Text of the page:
Releasing the clutch, I’m struck by how slow the N55 powered 135is builds revs. Couple this with a much more conservative throttle mapping and you have a car that is perhaps only a few tenths slower than the 1M on paper, but feels decidedly less eager on the road. This slowness to rev wasn’t something I was initially expecting but made sense once I remembered wthe 1M’s lightened, strengthened flywheel. Add to this much more aggressive throttle mapping, and noticeably more power and torque and you have a very different feel.
The figures on paper may not be that far off from each other, but given the nods and winks I’ve gotten from BMW over the years regarding the 1M’s output, what’s on paper may not be the full story.
The sum of all of this on the 1M is a car that begs to be revved and driven hard. The 135is, on the other hand, has a more relaxed linear power deliver that is clearly designed more for the mass market of commuters than track day weekend warriors. In itself not a bad thing and likely preferred by many.
Power is one thing, but it’s the corners that should be the true test for a BMW. It’s here that the 1M reveals itself as more than just a Bavarian hooligan. It feels precise, with great feedback in every scenario. There’s great on-center feel, a clear understanding of what’s happening to the tires, and the balance of the car in corners gives the driver exceptional confidence.
The 135is doesn’t exactly fall down in the corners either. That is, until you approach the limit and experience the apocalyptic level of understeer. That understeer gets worse when you push the car harder into the corners, especially on quick switch-backs. Despite weighing only 77 lbs more than the 1M (3,296 lbs), the 135is (3,373 lbs) feels dramatically heavier, lacking in precision and control at the limit. This is even with the “M Sport” suspension, mind you — an option that comes standard on the 135i and 135is.
In fact, you have to work hard to get the tail out in any sort of satisfying manner on the 135is. That, my friends, is not how a BMW should behave. A BMW, especially a sporty one, should be a car that begs to be slid around sideways. Yet the 135is — a car that promises so much in badging, power and size — just doesn’t deliver that moment of bliss. At least not without a lot of work. Yes, you can ring its neck to the point of drifting it but it’s never flick-of-the-wrist easy like it is in the 1M, the M3 or even the E30/E36 for that matter.
In the midst of my frustration with the car’s tail sadness, I realized something. The 135is cannot be graded on the 1M curve. The 1M is a very special car and should be regarded as somewhat mythical given its rarity and skunkworks origins. The 135is, on the other hand, is attainable in about any form with options, trim and colors the 1M never had. These two are not the same car and comparing them will end in frustration.
So lets talk about the 135is and its positives, all on its own merits. This first observation will get me in some trouble, I’m sure.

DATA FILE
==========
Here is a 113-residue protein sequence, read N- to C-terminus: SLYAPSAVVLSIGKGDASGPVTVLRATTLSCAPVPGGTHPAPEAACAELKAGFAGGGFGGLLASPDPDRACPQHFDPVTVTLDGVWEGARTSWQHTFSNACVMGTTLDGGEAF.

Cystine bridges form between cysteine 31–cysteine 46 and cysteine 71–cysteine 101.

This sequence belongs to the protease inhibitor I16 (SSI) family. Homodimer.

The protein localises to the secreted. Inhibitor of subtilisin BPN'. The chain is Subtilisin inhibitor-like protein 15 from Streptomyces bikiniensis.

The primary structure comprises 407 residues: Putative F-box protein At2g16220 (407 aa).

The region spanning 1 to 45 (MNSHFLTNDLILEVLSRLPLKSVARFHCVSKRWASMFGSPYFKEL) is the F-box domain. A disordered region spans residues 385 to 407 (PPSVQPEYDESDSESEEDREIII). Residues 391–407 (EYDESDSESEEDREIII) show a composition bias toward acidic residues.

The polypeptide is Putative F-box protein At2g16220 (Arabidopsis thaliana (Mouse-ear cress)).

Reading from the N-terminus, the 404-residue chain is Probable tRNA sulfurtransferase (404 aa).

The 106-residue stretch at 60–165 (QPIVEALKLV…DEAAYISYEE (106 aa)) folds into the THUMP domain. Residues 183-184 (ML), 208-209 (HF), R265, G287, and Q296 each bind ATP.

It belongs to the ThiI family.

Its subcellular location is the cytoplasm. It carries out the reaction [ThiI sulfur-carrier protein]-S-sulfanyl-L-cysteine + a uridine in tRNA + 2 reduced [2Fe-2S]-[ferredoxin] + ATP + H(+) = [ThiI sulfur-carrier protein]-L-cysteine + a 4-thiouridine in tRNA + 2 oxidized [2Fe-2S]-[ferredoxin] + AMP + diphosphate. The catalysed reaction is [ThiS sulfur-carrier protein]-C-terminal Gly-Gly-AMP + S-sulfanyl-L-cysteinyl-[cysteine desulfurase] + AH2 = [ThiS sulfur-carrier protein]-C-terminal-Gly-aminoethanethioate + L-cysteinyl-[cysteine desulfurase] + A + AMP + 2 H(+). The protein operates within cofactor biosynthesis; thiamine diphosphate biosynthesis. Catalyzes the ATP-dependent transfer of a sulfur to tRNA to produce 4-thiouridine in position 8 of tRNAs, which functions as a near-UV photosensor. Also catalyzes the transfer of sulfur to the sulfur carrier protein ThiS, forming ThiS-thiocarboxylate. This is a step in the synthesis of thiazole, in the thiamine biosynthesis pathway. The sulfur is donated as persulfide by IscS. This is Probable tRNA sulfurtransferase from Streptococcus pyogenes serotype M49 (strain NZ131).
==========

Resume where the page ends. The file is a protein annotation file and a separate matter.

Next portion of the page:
With my right foot is on the floor, there are moments when the 135is just sounds better than the 1M. Credit the fantastic M Performance exhaust that comes standard. In fact the exhaust is perhaps the single best thing BMW did to this car over the standard 135i.
Then there’s the look. The 1M just looks like a little son-of-a-bitch, ready to do something stupid. The 135is has a refined look without the swollen fenders and massive wheels. It’s restrained in the best BMW sports sedan tradition. Sure I prefer the 1M but there’s clearly a case for others preferring the 135is.
Inside, again there are options. Sunroof? Yes you can actually have one. Colors other than black? BMW has plenty of choices. Want a stripped down, mod friendly 135is? Easily done.
More importantly, the 135is is a car that you can drive every day and ordered with an automatic. It can be as relaxed and as quiet as you like, all the while having enough grunt to scratch almost any itch you might have. Where the 1M can tire you as a commuter car, the 135is didn’t even phase me. Frankly it’s a more pleasurable driving experience in the monotony of the daily commute.
The 135is is $44,145 – $3,950 more than the standard 135i. But one look at the options list and you’ll quickly realize the 135is actually gives you some value for the money if you were to equip your 135i similarly.
So what’s the verdict? The 135is can’t live up to the 1M but it almost doesn’t matter. The 135is is a damn fine car. And to prove that’s not faint praise I’d use this analogy; it’s the 325is of our generation if the 325is had a ton more power.
No, it’s not perfect. It’s not the pure analog experience that some say it is. Instead what it aims to be is something a little different — some would say more impressive. It’s aiming to be the perfect all around car for the BMW enthusiast that feels left behind by the brand. While it doesn’t quite succeed at perfection, it comes damn close all while warming the cockles of this jaded BMW enthusiast.